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Fears over rise in child
drinking 17th November 2006
Using NHS statistics, Panorama found 20 cases a day of under-18s diagnosed with conditions like alcohol poisoning.
Royal College of Physicians president Prof Ian Gilmore said alcohol should be made more expensive to deter the young.
NHS Information Centre figures showed there were 7,500 admissions in 2004-5 - up from 6,288 five years earlier.
The government said tackling binge drinking was a priority.
Panorama examined statistics provided by the NHS Information Centre.
Ian Foster, of the North West Ambulance Service - which covers Cheshire and Merseyside, one of the worst-hit areas - said: "It's not unusual for a child to have drunk a litre of vodka. That would have me on my back for three or four weeks.
"Resources are quite sparse anyway so to be dragged from pillar to post all over the city for underage drinking, which is avoidable, is keeping us from the patients that we're trained to treat."
Professor Gilmore said: "I think the fact that we're seeing things getting worse, rather than better, two years after a harm reduction strategy, means we need to revisit this very urgently."
And he added alcohol should be made more expensive to deter youngsters.
"The government does not want to be accused of being in the nanny state. But I think we're in a situation at the moment of where nanny knows best and if we don't do something, we're going to regret it in a few years time."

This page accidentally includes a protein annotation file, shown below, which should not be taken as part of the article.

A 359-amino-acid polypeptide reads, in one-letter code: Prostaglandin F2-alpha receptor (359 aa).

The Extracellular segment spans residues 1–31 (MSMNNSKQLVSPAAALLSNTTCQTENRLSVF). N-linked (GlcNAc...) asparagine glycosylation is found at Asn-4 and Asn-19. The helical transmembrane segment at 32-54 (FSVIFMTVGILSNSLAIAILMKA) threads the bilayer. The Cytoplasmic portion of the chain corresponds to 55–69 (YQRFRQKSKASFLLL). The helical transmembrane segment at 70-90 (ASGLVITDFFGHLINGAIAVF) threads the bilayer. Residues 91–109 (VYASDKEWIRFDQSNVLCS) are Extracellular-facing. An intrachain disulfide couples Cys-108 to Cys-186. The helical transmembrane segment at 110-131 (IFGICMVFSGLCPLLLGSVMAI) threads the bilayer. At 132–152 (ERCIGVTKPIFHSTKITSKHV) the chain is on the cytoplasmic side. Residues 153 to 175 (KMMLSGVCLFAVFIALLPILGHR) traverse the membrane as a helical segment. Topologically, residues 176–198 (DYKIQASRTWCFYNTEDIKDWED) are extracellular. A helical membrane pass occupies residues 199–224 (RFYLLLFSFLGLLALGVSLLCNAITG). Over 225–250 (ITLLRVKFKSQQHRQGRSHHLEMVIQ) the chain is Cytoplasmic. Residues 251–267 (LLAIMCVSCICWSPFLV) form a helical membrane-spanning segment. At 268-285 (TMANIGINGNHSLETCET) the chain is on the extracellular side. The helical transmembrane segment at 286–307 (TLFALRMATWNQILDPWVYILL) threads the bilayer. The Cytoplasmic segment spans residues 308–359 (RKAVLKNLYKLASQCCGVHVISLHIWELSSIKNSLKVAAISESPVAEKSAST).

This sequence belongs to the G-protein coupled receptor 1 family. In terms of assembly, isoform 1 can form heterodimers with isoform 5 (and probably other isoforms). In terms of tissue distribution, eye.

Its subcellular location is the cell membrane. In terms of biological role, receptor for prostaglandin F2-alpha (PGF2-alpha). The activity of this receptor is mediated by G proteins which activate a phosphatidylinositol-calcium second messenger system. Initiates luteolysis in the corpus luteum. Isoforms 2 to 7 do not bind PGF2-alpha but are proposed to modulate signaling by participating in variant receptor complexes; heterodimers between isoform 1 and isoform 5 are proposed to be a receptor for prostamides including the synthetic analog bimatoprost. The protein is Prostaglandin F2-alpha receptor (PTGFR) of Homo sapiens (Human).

Lesley King-Lewis, chief executive of the charity Action on Addiction, said action was needed urgently.
"We would like to see health warning labels on alcohol products, an increase in tax according to alcohol strength and an alcohol worker in every hospital in England."
Shadow health secretary Andrew Lansley said: "Anybody who has stood in an A&E department and seen a 15-year-old comatose from drinking a bottle of vodka will understand this is a serious and worsening issue.
"Young people are too ignorant about alcohol. They appear increasingly careless of the damage they are doing to themselves and are too susceptible to peer pressure.
"We have to empower young people to know the hazards of excessive drinking and encourage a sense of responsibility and self awareness to resist the pressure."
A Department of Health spokeswoman said: "Tackling binge drinking is a priority.
"Although levels of binge drinking are no longer rising, there is no room for complacency."
However, she pointed out progress was being made with police clamping down on town centre drinking and education campaigns on sensible drinking.
The government was also working with the drinks industry to establish a voluntary agreement on responsible drinking labelling.
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